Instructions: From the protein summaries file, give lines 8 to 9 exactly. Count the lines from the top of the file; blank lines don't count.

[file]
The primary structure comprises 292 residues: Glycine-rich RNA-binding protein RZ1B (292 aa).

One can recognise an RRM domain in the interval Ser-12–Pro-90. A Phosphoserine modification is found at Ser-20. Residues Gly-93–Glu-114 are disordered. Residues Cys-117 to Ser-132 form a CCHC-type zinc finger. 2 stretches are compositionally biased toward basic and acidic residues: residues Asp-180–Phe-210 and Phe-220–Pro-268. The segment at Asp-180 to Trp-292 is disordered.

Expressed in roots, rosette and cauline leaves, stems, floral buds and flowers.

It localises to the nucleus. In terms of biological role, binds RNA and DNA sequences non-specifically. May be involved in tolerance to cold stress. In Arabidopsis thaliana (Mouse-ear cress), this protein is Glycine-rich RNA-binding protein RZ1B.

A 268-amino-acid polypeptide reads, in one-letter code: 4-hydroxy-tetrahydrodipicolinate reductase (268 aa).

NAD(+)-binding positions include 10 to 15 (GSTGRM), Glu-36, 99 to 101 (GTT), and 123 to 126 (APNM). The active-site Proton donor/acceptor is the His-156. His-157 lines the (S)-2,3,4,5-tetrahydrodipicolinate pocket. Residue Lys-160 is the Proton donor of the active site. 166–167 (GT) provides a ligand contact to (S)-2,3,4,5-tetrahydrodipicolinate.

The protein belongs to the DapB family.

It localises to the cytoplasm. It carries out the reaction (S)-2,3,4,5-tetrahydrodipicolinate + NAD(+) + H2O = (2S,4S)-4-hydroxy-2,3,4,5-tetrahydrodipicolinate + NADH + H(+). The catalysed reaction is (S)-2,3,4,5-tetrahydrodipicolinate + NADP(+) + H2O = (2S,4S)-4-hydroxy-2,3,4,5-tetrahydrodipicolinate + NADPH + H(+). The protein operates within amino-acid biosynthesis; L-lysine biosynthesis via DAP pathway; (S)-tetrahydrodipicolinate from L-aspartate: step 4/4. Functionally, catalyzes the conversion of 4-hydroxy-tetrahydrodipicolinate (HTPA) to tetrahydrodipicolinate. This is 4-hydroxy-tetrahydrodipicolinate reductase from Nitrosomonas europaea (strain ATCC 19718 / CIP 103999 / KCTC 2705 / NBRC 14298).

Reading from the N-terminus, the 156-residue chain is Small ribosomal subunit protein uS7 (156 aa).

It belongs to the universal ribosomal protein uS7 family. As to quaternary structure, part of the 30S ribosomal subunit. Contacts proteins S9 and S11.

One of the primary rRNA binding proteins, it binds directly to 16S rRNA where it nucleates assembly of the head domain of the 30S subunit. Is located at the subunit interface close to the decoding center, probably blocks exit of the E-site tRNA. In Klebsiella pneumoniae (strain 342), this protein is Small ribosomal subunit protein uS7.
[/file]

It localises to the cytoplasm. It carries out the reaction (S)-2,3,4,5-tetrahydrodipicolinate + NAD(+) + H2O = (2S,4S)-4-hydroxy-2,3,4,5-tetrahydrodipicolinate + NADH + H(+). The catalysed reaction is (S)-2,3,4,5-tetrahydrodipicolinate + NADP(+) + H2O = (2S,4S)-4-hydroxy-2,3,4,5-tetrahydrodipicolinate + NADPH + H(+). The protein operates within amino-acid biosynthesis; L-lysine biosynthesis via DAP pathway; (S)-tetrahydrodipicolinate from L-aspartate: step 4/4. Functionally, catalyzes the conversion of 4-hydroxy-tetrahydrodipicolinate (HTPA) to tetrahydrodipicolinate. This is 4-hydroxy-tetrahydrodipicolinate reductase from Nitrosomonas europaea (strain ATCC 19718 / CIP 103999 / KCTC 2705 / NBRC 14298).

Reading from the N-terminus, the 156-residue chain is Small ribosomal subunit protein uS7 (156 aa).